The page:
Most Americans don’t associate their abundant coffee-drinking habits with Islam. If pressed to ponder coffee history, we might hearken back to the great coffeehouses of Europe or think about the tropical climates in which much of today’s coffee is grown — Roman Catholic strongholds like Brazil and other places in South and Central America. Many of us might even look to the Boston Tea Party as the reason we all drink coffee. Dump the tea! Stick it to the king! God bless America!
Despite the fact that Americans consume more coffee than any other country in the world, we know precious little about its history, let alone its deep religious roots. In an era of distrust among people of differing religious backgrounds, I love that we have Muslims to thank for discovering coffee. A shared coffee backstory offers an opportunity to see one another, especially those with whom we don’t share a culture, with fresh eyes. Knowing that our common history binds us together and shines light upon our similarities rather than focusing on our differences reveals one of the true gifts of coffee culture.
Father Tim and I talked on the crowded floor of the Boston Convention and Exhibition Center. In addition to Holy Grounds, he also wrote What Size Are God’s Shoes: Kids, Chaos, and the Spiritual Life (2008), Dust Bunnies in the Basket: Finding God in Lent & Easter (2015), and Father Tim’s Church Survival Guide (also 2015), among other books. He is a syndicated columnist and can be found on Twitter at @FatherTim.
Mueller Report in Historical Context
This past Thursday morning, Attorney General Bill Barr released the long-awaited Mueller Report, containing the special counsel’s findings about Russian interference in American politics and alleged obstruction of justice by President Trump. Since then, it’s been difficult to escape reporting on the Report, commentary on the Report, and arguing over the Report in print, broadcast, and social media.
In order for The Score to join that broad conversation, I spoke by telephone Thursday afternoon with historian Ken Hughes (in the far right in the adjacent photograph, with former Virginia Governor Gerald Baliles and film producer Brian L. Frye), an expert in the Watergate era and the Nixon presidency. I asked him about parallels to the Mueller Report during previous administrations.
Hughes is the author of Chasing Shadows: The Nixon Tapes, the Chennault Affair, and the Origins of Watergate (2014) and Fatal Politics: The Nixon Tapes, the Vietnam War, and the Casualties of Reelection (2015). He previously appeared on The Score in a “From the Archives” segment and in early January and can be followed on Twitter as @FatalPolitics.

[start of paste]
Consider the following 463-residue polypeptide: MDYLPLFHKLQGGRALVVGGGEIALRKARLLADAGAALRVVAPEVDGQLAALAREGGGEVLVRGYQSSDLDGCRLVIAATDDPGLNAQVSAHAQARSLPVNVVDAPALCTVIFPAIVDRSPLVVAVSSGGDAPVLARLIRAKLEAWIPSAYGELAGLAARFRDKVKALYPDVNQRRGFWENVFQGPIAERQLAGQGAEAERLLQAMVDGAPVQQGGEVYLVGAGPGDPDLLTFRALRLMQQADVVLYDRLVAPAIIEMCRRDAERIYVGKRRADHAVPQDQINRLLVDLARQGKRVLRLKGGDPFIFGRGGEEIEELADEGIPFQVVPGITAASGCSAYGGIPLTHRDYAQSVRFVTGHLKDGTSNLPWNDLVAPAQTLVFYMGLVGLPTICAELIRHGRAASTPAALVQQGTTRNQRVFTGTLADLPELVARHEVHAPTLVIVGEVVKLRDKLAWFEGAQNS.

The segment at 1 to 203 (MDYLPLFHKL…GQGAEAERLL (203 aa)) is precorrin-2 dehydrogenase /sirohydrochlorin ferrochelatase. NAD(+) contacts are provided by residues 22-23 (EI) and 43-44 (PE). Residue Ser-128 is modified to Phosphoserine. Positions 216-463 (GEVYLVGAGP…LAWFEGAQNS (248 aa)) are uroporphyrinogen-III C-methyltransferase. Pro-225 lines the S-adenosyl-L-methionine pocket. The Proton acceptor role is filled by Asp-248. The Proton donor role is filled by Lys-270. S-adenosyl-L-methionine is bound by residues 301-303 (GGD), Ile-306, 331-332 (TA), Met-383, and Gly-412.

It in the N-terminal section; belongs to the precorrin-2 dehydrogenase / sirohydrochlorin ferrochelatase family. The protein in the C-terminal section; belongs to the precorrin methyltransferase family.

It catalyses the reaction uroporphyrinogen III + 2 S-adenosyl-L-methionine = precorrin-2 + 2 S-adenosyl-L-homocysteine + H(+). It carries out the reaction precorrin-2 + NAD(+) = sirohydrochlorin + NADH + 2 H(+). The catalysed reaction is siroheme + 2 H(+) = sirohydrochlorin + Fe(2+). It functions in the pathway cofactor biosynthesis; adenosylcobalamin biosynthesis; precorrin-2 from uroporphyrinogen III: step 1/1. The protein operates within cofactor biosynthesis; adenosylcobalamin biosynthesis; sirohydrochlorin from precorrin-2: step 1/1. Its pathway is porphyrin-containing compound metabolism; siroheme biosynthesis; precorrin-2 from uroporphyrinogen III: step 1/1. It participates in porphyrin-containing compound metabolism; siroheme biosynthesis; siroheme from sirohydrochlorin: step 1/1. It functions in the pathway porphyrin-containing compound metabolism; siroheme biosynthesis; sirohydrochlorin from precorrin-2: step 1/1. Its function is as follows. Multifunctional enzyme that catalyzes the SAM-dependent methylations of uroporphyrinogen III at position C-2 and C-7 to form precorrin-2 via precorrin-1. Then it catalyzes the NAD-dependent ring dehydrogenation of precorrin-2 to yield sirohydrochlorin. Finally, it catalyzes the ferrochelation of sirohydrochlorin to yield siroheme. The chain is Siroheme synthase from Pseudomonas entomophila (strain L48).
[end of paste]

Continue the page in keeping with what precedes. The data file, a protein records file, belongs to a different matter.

Payday lending is a fraught topic. Some people think it is a ripoff that hurts the working poor. Others think it’s a lifeline for poor people who need quick cash to pay a medical bill or their rent. (It’s probably a conversation starter for Senator Elizabeth Warren but I wouldn’t recommend bringing it up casually.)
Phil Kerpen of American Commitment has examined this issue by looking at the regulations proposed by the Obama administration on alternative lending businesses and how the Trump administration aims to pull back some of those rules from the Consumer Financial Protection Bureau.
Phil was in his Washington office when I spoke to him by telephone about his recent article, “CFPB Right to Reverse Obama Crackdown on Small Dollar Loans.” He writes:
We’ve all seen heartbreaking stories of people who got caught up in cycles of borrowing and were eventually overwhelmed. But it’s important to keep in mind that the availability of small dollar loans is more likely to relieve than to create such stress….
If somebody could meet the needs of high-risk, low-dollar borrowers inexpensively, they would. But it’s a tough business and making regulatory burdens even more draconian could cause it to collapse. Over 50,000 jobs could be lost as up to 90 percent of storefront financial service centers would become unprofitable if the Obama/Cordray rule takes effect. And that means desperate consumers who currently turn to low dollar loans as a last resort would face even worse circumstances — potentially turning to criminal lending syndicates or facing evictions and utility shutoffs.
The Score will be back next week — early Saturday, I hope — with more news, reviews, and interviews. Comments and tweets always welcome.